“What we saw on display on the one hand was very heartening, to see so many people come into the streets,” says Jeremy Scahill, co-founder of The Intercept. “But on the other hand, this is a sort of circus of hypocrisy when it comes to all of those world leaders who were marching at the front of it. Every single one of those heads of state or representatives of governments there have waged their own wars against journalists.”
Fox News’ Hebdo confusion: Why its new “free speech” obsession is a sham
David Dayen, Salon
Tuesday, Jan 13, 2015 07:00 AM EST
(T)here’s a giant gap in this newfound war on censorship. It neglects the most prominent recent example of this country shutting down free speech. I’m talking about the repression of public protest movements, most notably the violent dismantling of Occupy Wall Street encampments, a censorship directed by the state.
The right to peaceable assembly is as much a part of the First Amendment as the right to free speech, and in fact they intersect. In 2011 the tens of thousands of Occupiers across the country had no access to a printing press or real estate in a newsweekly. So they used their collective voice, basically all they had to use, to call attention to an economic system that doesn’t work for the 99 percent. In their view, the best way to maximize the reach of that opinion was through an ongoing protest, using public spaces to register dissent.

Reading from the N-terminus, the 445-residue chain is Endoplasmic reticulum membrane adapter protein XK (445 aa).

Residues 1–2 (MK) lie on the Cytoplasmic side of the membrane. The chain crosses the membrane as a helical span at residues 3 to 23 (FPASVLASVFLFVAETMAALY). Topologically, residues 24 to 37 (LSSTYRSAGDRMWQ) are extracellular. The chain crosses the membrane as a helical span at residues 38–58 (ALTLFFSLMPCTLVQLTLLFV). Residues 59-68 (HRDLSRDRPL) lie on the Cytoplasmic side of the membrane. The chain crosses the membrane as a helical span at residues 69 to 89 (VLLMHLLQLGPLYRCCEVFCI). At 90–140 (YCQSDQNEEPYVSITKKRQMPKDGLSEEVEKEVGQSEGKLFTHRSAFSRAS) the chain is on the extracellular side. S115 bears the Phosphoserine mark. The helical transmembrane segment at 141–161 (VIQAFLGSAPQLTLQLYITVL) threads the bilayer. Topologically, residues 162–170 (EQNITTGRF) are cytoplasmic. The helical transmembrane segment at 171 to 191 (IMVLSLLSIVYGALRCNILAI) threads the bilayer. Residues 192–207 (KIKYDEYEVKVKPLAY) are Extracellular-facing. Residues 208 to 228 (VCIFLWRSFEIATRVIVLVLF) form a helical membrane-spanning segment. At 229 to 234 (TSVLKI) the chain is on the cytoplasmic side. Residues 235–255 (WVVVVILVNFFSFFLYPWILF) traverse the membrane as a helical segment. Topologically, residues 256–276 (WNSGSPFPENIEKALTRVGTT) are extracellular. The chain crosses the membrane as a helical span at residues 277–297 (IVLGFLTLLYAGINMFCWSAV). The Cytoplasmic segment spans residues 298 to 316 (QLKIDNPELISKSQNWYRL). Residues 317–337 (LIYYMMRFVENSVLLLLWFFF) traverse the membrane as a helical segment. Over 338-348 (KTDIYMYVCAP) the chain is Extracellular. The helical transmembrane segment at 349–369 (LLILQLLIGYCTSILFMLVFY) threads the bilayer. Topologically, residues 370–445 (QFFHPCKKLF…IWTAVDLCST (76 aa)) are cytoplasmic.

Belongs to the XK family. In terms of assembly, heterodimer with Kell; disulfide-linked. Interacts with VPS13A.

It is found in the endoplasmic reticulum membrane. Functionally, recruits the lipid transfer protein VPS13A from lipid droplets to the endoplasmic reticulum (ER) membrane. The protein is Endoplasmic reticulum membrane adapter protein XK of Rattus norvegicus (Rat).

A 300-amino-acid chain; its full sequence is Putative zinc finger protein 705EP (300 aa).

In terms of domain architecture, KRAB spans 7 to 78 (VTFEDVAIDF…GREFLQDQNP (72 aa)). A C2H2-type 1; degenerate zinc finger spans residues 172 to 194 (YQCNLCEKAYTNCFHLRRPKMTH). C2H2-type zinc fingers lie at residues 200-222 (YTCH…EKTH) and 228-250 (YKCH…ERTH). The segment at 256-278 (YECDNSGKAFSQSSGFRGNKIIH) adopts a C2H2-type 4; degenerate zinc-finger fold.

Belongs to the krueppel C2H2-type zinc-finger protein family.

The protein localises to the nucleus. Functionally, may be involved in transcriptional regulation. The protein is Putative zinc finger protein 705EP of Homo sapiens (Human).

This was not welcomed as a new addition to the public debate, or an example of boldly exercising the sacred, inalienable right to speak out. In fact it was immediately seen as a problem to be solved. The FBI and the Department of Homeland Security gathered intelligence on Occupy protests from even before it began, coordinating this surveillance with local police nationwide and even the New York Stock Exchange and private businesses. City councils subsequently passed a host of new laws, presented as protections for health and safety, to criminalize assemblies and justify evictions from encampments.
With public protest undergoing a renaissance in America, this is more than a rhetorical point. You cannot pick and choose which free speech is worthy of defense and which can be allowed to wither. You cannot vow eternal support of the right to blaspheme the Prophet Mohammed and go silent with that support when someone questions the secular religion of our economic and political system.
The dissolution of Occupy is rarely discussed as a free speech issue. But maybe amid a new round of protests for justice and dignity, we can get a reassessment. The marketplace of ideas shouldn’t have a boundary around it to keep out anything outside the range of acceptability. If you tweet #JeSuisCharlie, to be consistent you should add #JeSuisOccupy.